Tuesday, March 23, 2010

"This Time Tomorrow"

Michael Jaime-Becerra grew up in El Monte, California, a working-class suburb of Los Angeles. He received his MFA from the University of California, Irvine, and currently teaches creative writing at University of California, Riverside. His short-story collection, Every Night Is Ladies’ Night, was named one of the best of the year by the Washington Post and the San Francisco Chronicle. It was awarded a California book award, the Silver Medal for a First Work of Fiction.

He applied the Page 69 Test to his new book, This Time Tomorrow, and reported the following:
On page sixty-nine of my novel, This Time Tomorrow, Gilbert Gaeta, a single father, is chasing some boys who have been harassing his thirteen-year-old daughter, Ana. According to her, the boys ride motor scooters, and so, after they've harassed her in a particularly vile fashion at home, he's gone after them, running down the block to a major intersection:
He ignored the traffic lights, letting the immediate cars pass, continuing into the intersection. He was honked at. Thumping music zoomed by. The signals changed and traffic began moving toward him, cars and heavy trucks, cars and a big yellow RTD bus, cars and more and more cars. On the traffic island he searched to the north, then to the south, but there was too much to survey all at once. The traffic's rushing sounds weakened his determination, and he drifted between the bushes on the long strip of concrete, feeling confused. The kids had probably been on scooters. If so they were long gone.
Gilbert then returns home, where his girlfriend, Joyce, is trying to comfort Ana. Unsure of what has just happened, and desperate for answers, Gilbert asks Ana what is going on:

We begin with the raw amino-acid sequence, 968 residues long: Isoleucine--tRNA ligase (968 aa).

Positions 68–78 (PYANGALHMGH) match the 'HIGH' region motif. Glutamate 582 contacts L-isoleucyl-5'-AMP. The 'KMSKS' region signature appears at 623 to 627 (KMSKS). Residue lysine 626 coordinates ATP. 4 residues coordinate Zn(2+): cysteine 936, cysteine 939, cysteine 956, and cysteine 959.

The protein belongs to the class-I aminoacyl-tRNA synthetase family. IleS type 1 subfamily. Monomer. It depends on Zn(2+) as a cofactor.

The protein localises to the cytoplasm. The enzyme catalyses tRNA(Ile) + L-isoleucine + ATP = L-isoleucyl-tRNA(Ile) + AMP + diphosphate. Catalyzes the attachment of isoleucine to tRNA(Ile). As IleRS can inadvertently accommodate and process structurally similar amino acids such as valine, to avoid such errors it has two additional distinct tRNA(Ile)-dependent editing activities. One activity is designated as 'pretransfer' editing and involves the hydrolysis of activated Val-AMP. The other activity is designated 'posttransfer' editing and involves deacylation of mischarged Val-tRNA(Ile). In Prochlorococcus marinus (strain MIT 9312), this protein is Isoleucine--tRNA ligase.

"'Is it someone at school?'

'I don't know,' she said. She stood and blew her nose. 'Besides, it doesn't matter. If you were Mom, none of this would matter.'
Throughout the book I'm trying to capture the tension between obligation to family and the need for passion and love. This moment shows Gilbert's trouble with the family side of things. He's had trouble talking to Ana (and to Joyce too), partly because he's afraid of whatever truth such a conversation might uncover. Here he is finally pushed to a point of speaking directly to her and the response shocks him. Gilbert is afraid of losing his connection to Ana as she begins to emerge into adulthood, and the invoking of Ana's mother in this moment is especially disturbing to him. It taps into his most deep-seated fear, which would be losing her to his ex-wife, who has been estranged from them for years. That it happens in front of Joyce, whom he hopes to marry, makes the moment even more awful for him.

And while Joyce and Ana will not know it, Gilbert's responses to this conversation will reverberate in their lives throughout the rest of the book.
Read an excerpt from This Time Tomorrow, and learn more about the novel at the publisher's website.

--Marshal Zeringue